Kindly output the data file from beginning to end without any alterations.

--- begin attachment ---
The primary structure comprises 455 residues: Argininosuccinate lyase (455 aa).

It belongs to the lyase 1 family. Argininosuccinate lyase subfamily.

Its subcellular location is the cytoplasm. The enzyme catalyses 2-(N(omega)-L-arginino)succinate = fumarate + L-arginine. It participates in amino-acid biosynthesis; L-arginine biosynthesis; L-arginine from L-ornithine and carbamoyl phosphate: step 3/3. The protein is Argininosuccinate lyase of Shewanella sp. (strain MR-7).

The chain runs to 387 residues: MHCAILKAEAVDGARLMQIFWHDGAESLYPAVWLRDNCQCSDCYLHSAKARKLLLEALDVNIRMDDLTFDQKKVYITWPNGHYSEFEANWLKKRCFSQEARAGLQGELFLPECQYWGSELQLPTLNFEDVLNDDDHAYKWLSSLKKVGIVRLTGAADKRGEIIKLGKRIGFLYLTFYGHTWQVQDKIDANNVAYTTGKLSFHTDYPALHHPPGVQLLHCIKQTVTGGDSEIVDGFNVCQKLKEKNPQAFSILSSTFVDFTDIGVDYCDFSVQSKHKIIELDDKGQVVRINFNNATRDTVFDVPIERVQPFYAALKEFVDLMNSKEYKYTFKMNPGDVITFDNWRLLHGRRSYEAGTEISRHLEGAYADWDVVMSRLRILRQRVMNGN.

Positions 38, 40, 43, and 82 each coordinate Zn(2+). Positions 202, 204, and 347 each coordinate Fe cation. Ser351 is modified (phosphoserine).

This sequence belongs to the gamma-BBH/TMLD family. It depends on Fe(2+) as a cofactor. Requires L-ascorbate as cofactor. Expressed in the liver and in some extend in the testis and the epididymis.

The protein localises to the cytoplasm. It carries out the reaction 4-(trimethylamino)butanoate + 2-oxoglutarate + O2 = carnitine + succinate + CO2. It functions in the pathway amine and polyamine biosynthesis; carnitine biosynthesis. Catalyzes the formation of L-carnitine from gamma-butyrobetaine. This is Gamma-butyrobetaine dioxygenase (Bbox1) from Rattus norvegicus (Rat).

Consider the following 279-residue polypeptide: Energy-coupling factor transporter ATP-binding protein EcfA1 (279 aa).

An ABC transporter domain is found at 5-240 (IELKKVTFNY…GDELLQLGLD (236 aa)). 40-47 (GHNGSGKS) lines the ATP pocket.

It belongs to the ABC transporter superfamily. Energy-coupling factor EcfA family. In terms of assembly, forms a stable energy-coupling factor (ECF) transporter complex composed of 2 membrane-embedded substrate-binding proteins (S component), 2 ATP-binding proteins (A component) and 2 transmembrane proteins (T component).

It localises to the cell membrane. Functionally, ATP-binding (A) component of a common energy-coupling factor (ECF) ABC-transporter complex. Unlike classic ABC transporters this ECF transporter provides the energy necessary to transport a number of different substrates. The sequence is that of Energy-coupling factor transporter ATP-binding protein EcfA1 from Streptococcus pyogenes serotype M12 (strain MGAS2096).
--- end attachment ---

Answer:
The primary structure comprises 455 residues: Argininosuccinate lyase (455 aa).

It belongs to the lyase 1 family. Argininosuccinate lyase subfamily.

Its subcellular location is the cytoplasm. The enzyme catalyses 2-(N(omega)-L-arginino)succinate = fumarate + L-arginine. It participates in amino-acid biosynthesis; L-arginine biosynthesis; L-arginine from L-ornithine and carbamoyl phosphate: step 3/3. The protein is Argininosuccinate lyase of Shewanella sp. (strain MR-7).

The chain runs to 387 residues: MHCAILKAEAVDGARLMQIFWHDGAESLYPAVWLRDNCQCSDCYLHSAKARKLLLEALDVNIRMDDLTFDQKKVYITWPNGHYSEFEANWLKKRCFSQEARAGLQGELFLPECQYWGSELQLPTLNFEDVLNDDDHAYKWLSSLKKVGIVRLTGAADKRGEIIKLGKRIGFLYLTFYGHTWQVQDKIDANNVAYTTGKLSFHTDYPALHHPPGVQLLHCIKQTVTGGDSEIVDGFNVCQKLKEKNPQAFSILSSTFVDFTDIGVDYCDFSVQSKHKIIELDDKGQVVRINFNNATRDTVFDVPIERVQPFYAALKEFVDLMNSKEYKYTFKMNPGDVITFDNWRLLHGRRSYEAGTEISRHLEGAYADWDVVMSRLRILRQRVMNGN.

Positions 38, 40, 43, and 82 each coordinate Zn(2+). Positions 202, 204, and 347 each coordinate Fe cation. Ser351 is modified (phosphoserine).

This sequence belongs to the gamma-BBH/TMLD family. It depends on Fe(2+) as a cofactor. Requires L-ascorbate as cofactor. Expressed in the liver and in some extend in the testis and the epididymis.

The protein localises to the cytoplasm. It carries out the reaction 4-(trimethylamino)butanoate + 2-oxoglutarate + O2 = carnitine + succinate + CO2. It functions in the pathway amine and polyamine biosynthesis; carnitine biosynthesis. Catalyzes the formation of L-carnitine from gamma-butyrobetaine. This is Gamma-butyrobetaine dioxygenase (Bbox1) from Rattus norvegicus (Rat).

Consider the following 279-residue polypeptide: Energy-coupling factor transporter ATP-binding protein EcfA1 (279 aa).

An ABC transporter domain is found at 5-240 (IELKKVTFNY…GDELLQLGLD (236 aa)). 40-47 (GHNGSGKS) lines the ATP pocket.

It belongs to the ABC transporter superfamily. Energy-coupling factor EcfA family. In terms of assembly, forms a stable energy-coupling factor (ECF) transporter complex composed of 2 membrane-embedded substrate-binding proteins (S component), 2 ATP-binding proteins (A component) and 2 transmembrane proteins (T component).

It localises to the cell membrane. Functionally, ATP-binding (A) component of a common energy-coupling factor (ECF) ABC-transporter complex. Unlike classic ABC transporters this ECF transporter provides the energy necessary to transport a number of different substrates. The sequence is that of Energy-coupling factor transporter ATP-binding protein EcfA1 from Streptococcus pyogenes serotype M12 (strain MGAS2096).